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JAMA: Clinical trials confirm that Aspirin can improve the survival rate of patients with severe COVID-19.
Aspirin (acetylsalicylic acid), since its launch in 1898, has been clinically used for more than 100 years and has become one of the three classic drugs in the history of medicine. It is still the most widely used antipyretic, analgesic and anti-inflammatory drug in the world, and it is also used as a standard preparation for comparing and evaluating other drugs.
In recent years, Aspirin has been found to be effective in a variety of diseases, and even has certain preventive and therapeutic effects on major diseases such as neurodegenerative diseases, cardiovascular diseases, and cancer.
Patients who develop severe disease after being infected with the new coronavirus are at risk of developing blood clots, which can block blood vessels and can lead to organ damage, which is life-threatening. Aspirin is an antiplatelet drug that prevents blood clots from forming. So, can Aspirin prevent thrombosis and improve survival in critically ill COVID-19 patients?
On March 22, 2022, researchers from institutions including Imperial College London and the University of Bristol published a Randomized Clinical Trial Paper for a Randomized Clinical Trial in the Journal of the American Medical Association (JAMA), entitled : Effect of Antiplatelet Therapy on Survival and Organ Support–Free Days in Critically Ill Patients With COVID-19.
Treating critically ill COVID -19 patients with antiplatelet drugs such as Aspirin does not appear to change their need for life support systems such as ventilators in the short term, but it improves their survival over the next three months, this randomized clinical trial shows .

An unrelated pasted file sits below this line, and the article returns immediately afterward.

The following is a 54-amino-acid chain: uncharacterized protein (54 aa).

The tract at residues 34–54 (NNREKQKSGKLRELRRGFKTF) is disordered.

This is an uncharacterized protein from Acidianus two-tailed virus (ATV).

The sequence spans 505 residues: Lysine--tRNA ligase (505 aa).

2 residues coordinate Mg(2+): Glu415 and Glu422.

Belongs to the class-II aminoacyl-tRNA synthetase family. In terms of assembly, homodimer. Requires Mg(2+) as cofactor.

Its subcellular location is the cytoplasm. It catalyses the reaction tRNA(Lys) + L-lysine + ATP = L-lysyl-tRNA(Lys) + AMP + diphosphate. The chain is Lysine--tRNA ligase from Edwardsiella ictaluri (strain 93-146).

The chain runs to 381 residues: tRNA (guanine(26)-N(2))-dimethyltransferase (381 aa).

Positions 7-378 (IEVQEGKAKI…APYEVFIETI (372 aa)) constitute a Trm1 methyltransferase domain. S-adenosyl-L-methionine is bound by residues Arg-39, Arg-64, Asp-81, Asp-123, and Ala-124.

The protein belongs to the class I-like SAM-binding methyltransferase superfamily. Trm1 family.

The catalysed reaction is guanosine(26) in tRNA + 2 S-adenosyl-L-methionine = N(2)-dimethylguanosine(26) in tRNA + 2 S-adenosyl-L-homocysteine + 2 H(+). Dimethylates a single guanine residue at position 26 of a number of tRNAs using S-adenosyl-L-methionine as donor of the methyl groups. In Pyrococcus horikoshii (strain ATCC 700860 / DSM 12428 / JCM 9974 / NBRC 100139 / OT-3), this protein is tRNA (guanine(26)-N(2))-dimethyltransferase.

The clinical trial, called REMAP-CAP, was funded by the UK’s National Institute for Health Research (NIHR) and involved 105 hospitals in Canada, France, Germany, India, Italy, Nepal, the Netherlands and the UK during 2020 and 2021. of 1,557 critically ill COVID-19 patients.
Some of them were taking Aspirin , some were taking another antiplatelet drug , clopidogrel , and some were not taking any antiplatelet medication.
The study’s primary focus is to understand how these antiplatelet drugs affect the length of time Covid-19 patients need organ support , such as a ventilator, in an intensive care unit.
The team found that these short-term outcomes were similar regardless of whether the patients received antiplatelet drugs.
That is to say, the use of antiplatelet drugs such as Aspirin to treat patients with severe COVID-19s does not seem to change their need for life support systems such as ventilators in the short term.
Next, the research team continued to track the treatment progress of each critically ill patient after 90 days, and they found that the survival rate of critically ill patients taking antiplatelet drugs was 70.5%, higher than the 67.3% of critically ill patients who did not receive antiplatelet drugs.
Lead author of the paper, Dr Charlotte Bradbury of the University of Bristol , said antiplatelet drugs such as Aspirin appeared to improve survival in critically ill patients with Covid-19, but did not affect the duration of their need for life support, possibly because of antiplatelet drugs It only works for some patients, not all patients.
For example, critically ill patients who were already on high doses of blood thinners (heparin) did not benefit from antiplatelet drugs, while those on low doses did.
The research team plans to continue studying the two antiplatelet drugs in critically ill patients, with a focus on long-term survival in patients to learn more about which patients are most likely to benefit.
The other lead author of the paper, Professor Anthony Gordon of Imperial College, said that the COVID-19 vaccine is very good at preventing COVID-19 infection, especially the emergence of severe disease, but the COVID-19 is still a global pandemic, in the next few months and years. , there will still be deaths of patients with severe COVID-19s.
Therefore, there is a need to continue research on which treatments or which combinations of treatments can help the most critically ill patients save lives.
Aspirin can improve the survival rate of patients with severe COVID-19.
(source:internet, reference only)